After failing his Primary School Leaving Examination, Mr Mohammad Abdillah Mohamad Sam went to Northlight School.
There, he told his teacher that his ambition was to be a designer, but deep in his heart, he had doubts that he would realise his dream.
Today, the 25-year-old is a motion graphics artist, whose journey was cited by Prime Minister Lee Hsien Loong yesterday as typifying the large proportion of Institute of Technical Education (ITE) graduates who go on to upgrade themselves.
Mr Abdillah's teachers at Northlight played a pivotal role in his progress. With their encouragement, he excelled and went on to the ITE to study animation, and later to Nanyang Polytechnic, where he graduated in 2016 with a diploma in motion graphics, recounted PM Lee in his Malay speech at the National Day Rally.
The audience at the rally was shown a visual montage of his work. "Very impressive!" PM Lee declared, as he expressed his confidence that Mr Abdillah would be successful in his profession.
To help more ITE students do better, the Education Ministry will introduce more pathways for them to upgrade themselves, the Prime Minister said, adding that details will be announced soon.
Currently, seven in 10 Nitec graduates improve their skills during their careers. "This is a good statistic, but it would be even better if we can make it 10 out of 10," he added.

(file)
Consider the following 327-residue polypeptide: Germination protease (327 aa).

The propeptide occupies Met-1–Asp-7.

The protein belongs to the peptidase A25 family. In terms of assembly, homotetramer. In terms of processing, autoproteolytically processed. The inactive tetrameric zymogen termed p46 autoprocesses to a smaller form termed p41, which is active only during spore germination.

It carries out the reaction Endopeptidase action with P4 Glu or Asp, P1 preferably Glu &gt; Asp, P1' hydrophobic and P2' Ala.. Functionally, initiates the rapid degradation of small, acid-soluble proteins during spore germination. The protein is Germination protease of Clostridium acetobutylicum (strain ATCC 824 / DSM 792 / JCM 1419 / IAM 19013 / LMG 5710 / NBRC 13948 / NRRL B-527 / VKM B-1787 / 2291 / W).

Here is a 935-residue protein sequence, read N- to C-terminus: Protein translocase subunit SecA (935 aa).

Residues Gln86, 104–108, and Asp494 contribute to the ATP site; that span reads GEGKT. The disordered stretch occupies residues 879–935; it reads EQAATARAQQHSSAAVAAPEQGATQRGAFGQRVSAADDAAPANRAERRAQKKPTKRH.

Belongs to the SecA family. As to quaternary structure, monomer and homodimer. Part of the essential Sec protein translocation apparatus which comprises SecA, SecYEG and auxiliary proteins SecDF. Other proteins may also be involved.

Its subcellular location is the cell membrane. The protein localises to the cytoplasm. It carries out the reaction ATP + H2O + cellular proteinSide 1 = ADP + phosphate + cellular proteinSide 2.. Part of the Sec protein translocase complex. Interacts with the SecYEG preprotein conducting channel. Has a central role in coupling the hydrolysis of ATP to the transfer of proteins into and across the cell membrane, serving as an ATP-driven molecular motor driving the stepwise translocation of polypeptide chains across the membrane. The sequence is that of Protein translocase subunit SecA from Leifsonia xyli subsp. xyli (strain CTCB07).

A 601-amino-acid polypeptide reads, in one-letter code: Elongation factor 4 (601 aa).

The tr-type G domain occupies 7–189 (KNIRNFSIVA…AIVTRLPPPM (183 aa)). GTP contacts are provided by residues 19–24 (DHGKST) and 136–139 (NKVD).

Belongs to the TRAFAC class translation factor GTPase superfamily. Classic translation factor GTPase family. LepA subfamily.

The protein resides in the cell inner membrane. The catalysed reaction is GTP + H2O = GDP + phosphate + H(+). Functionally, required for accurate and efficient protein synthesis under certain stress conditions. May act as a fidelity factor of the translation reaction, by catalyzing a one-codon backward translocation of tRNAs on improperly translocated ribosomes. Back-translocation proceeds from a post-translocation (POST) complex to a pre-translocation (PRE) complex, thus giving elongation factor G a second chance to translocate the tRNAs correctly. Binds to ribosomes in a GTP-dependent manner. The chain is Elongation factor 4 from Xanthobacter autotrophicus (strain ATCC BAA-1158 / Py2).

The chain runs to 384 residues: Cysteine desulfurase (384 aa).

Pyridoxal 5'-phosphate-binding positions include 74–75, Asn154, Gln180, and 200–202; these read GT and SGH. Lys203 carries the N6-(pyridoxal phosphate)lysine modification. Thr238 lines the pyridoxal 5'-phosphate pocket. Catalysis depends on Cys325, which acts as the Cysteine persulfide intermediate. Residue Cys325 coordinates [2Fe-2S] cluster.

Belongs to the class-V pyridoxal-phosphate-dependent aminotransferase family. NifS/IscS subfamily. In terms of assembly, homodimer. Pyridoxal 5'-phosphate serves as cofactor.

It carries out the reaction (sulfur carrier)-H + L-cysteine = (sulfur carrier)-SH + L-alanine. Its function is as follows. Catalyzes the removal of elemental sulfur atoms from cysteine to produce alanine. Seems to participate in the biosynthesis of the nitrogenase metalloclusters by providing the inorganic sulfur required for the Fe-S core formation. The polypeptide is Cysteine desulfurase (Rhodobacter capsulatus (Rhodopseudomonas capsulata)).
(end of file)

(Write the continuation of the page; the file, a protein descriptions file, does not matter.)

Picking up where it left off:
It is important they upgrade, because demand for better skills and knowledge is ever rising, he noted.
PM Lee also said the Government would ensure the fees for polytechnics and universities are as affordable as possible, even for the poorest families.
In a speech underlining how the Malay community's emphasis on education has propelled its progress, he said each successive generation of Malays has been better educated, held better jobs and led more fulfilling lives.
PM Lee gave several examples of the community's progress, including the 10-fold increase in 10 years of the number of Anugerah Mendaki (Mendaki Awards) recipients who graduated with first-class honours, from seven in 2007 to 70 last year.
He noted that more Malay parents are sending their children to pre-school, and more are attending the KelasMateMatika@CC parent-child programme, which helps with learning mathematics and encourages family bonding.
It would be even better if more parents send their children to pre-school even earlier, from the ages of three or four, he said.
PM Lee said the quality of pre-schools has improved, and fees are now more affordable. "With government support, the cost of full-day nursery or kindergarten for a needy family can be as low as $3 (a month)," he said, adding that the Government will ensure that pre-school education is more affordable for the middle income as well.